What those things are, what form those demons each of us wrestle with, will be different for us all. Maybe it’s resentment. Maybe addiction. Maybe the judgement of others Maybe self-doubt. Maybe fear. Maybe some combination, some cocktail of pain and regret and alienation from others.

Whatever is in there, whatever we don’t want to face, it’s a good chance that it’s our real Lenten work. And Lent is the perfect time to grow closer to God, and then to get in there and wrestle with our demons, and kick those suckers out.

If we want to get to Easter, if we want to rise up with Christ in the morning, then we have to be willing to face the things that we worry could kill us. We have to be willing to face the wilderness, and rely on God to bring us through. Because we can’t hope to change the world if we cannot face ourselves first.

I was reminded of how important that can be. A friend of mine from college is now a physician working in family medicine. Most years she gives up Facebook for Lent, but this year she decided to do something else. This year she is staying on Facebook in order to write daily posts about her patients, with their permission, and about the choices they are making in their lives in order to live more fully, and serve the world. She is calling them “Lent stories”.

Now, let me say first that while this might sound sort of sweet and sentimental, like a Hallmark card, my friend first practiced medicine as a Navy doctor assigned to care for US Marines in Kuwait during the war on terror. She understands the gritty realities of life. But that’s what makes these so great.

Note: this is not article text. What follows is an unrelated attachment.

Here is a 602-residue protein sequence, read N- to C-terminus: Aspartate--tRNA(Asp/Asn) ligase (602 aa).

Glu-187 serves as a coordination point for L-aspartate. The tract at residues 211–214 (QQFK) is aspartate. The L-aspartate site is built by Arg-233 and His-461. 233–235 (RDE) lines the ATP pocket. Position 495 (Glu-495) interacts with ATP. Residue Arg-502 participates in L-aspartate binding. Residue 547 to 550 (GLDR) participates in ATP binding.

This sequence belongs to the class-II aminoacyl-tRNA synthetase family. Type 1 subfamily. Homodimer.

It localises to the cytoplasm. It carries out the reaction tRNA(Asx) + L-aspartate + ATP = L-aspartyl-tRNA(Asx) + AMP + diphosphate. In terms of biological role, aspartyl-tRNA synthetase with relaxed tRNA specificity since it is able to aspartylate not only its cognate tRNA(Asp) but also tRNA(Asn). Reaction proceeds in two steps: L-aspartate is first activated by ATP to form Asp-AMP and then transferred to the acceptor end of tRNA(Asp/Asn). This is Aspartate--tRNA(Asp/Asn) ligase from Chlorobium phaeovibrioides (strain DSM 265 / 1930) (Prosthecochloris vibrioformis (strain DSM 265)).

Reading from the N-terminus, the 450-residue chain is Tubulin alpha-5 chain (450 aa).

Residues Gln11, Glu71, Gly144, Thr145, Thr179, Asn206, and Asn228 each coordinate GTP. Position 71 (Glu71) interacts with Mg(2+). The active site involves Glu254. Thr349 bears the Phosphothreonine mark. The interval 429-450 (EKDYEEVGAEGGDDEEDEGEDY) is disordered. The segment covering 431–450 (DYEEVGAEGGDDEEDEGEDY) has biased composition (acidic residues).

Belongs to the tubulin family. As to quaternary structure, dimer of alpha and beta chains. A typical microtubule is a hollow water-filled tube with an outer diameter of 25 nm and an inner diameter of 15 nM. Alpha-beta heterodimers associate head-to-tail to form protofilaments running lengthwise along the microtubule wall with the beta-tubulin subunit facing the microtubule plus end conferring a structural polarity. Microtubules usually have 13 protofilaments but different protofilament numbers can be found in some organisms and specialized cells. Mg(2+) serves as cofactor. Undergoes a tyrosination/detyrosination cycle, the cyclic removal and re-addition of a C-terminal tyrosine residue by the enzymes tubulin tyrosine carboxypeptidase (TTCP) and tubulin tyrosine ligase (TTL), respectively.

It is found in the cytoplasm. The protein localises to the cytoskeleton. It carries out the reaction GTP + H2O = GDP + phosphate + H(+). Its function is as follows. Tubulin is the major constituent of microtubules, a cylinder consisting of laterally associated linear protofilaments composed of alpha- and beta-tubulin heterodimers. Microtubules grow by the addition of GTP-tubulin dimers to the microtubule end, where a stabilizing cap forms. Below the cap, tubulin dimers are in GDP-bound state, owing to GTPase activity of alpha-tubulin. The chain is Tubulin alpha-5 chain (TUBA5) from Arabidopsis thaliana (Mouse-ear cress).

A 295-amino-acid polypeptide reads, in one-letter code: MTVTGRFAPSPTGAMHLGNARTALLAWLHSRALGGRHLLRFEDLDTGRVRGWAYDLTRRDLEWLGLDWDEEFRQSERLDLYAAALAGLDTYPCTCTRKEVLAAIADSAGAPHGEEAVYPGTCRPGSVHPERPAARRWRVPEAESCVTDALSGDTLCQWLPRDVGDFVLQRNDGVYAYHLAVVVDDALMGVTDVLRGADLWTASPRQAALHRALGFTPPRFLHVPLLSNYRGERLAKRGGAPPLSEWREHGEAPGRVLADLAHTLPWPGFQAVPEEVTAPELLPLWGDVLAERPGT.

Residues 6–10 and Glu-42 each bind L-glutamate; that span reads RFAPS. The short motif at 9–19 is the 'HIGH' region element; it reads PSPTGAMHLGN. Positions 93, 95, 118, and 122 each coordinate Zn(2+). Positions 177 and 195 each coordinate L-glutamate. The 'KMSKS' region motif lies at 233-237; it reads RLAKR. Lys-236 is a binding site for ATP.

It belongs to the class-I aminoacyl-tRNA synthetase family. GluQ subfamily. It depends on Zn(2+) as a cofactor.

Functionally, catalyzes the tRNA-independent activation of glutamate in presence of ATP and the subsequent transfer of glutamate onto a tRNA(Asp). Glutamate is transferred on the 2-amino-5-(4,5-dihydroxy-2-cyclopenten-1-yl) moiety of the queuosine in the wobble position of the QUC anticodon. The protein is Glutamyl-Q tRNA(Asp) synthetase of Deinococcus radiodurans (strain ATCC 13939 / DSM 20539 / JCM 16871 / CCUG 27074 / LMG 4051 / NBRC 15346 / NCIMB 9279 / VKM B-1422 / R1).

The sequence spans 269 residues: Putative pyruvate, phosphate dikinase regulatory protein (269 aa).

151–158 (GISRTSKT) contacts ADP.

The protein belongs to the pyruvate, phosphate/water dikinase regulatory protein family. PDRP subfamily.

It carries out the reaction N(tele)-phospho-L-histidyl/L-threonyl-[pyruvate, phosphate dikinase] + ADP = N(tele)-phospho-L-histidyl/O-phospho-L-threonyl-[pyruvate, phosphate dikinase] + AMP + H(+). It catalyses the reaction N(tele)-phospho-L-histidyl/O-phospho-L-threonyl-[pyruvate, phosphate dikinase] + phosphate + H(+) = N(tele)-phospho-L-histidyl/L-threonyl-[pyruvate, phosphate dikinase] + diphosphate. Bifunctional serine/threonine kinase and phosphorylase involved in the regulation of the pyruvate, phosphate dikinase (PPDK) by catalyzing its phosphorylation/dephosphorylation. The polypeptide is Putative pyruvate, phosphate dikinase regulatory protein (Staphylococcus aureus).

This week she told the story of a patient who came in for a routine medical clearance form so that she could study better environmental practices in Sri Lanka. And then there was the story of the man whose liver transplant wasn’t working, but whose first response when told was “okay, let’s get to work. Let’s fix this.”

There was the story of the mother with three sets of twins. (Yes, three.) She was going back to school. And there was the story of Mrs. S., who after years of abuse from her husband, decided that she and her 12 year old daughter would be leaving him this week. She told her doctor, “We are worth more than that. My daughter deserves more than that and I intend to model behavior that she can be proud of.”

These are stories of hope and transformation. They are stories of overcoming the demons of life and finding new life. And they are Lent stories.

Every one of us has a Lenten story waiting to be told. This is the season where we write it. So what is your Lent story? What is the story that you want to be able to tell the world come Easter morning?

Whatever it is, that’s what the work of Lent can be for you this year. Draw close to God, and then dig deep. Walk into the wilderness, and know that God will be with you every step of the way. Amen?

Questioning Advent: Day Eight – Get Ready

saint-john-the-baptist-09We read about John the Baptist every second Sunday of Advent. Here in the middle of the Christmas joy and preparation is this story of this guy who lives down by the river eating locusts and wild honey, and shouting at everyone to repent.

There’s a good reason no one is putting John the Baptist on a Christmas card.

Maybe it’s John’s call to us to “repent” that scares us the most. I hear “repent” and I either think of a religious revival where some preacher is calling everyone sinners, or a dour confessor doling out penance. Neither is particularly joyful anytime of the year, and particularly not at Christmas.

But that doesn’t mean it’s not worth hearing. And that’s especially true if we hear what “repentance” really means. If you go back to the root of the Greek word that’s found in the original text of the New Testament, you find that the word is “metanoia”. Metanoia is roughly translated as “to change your mind”. It’s a call to “think differently”. And, not just a call to change your mind, it’s a call to change your actions as well.

That may sound like an odd Christmas message, but it fits perfectly in Advent. This is the season when we who follow Christ are getting ready for something new. This is the start of something big. And if we are going to get on board, we have to make room for what is coming, and we have to change the things that are keeping us from getting ready.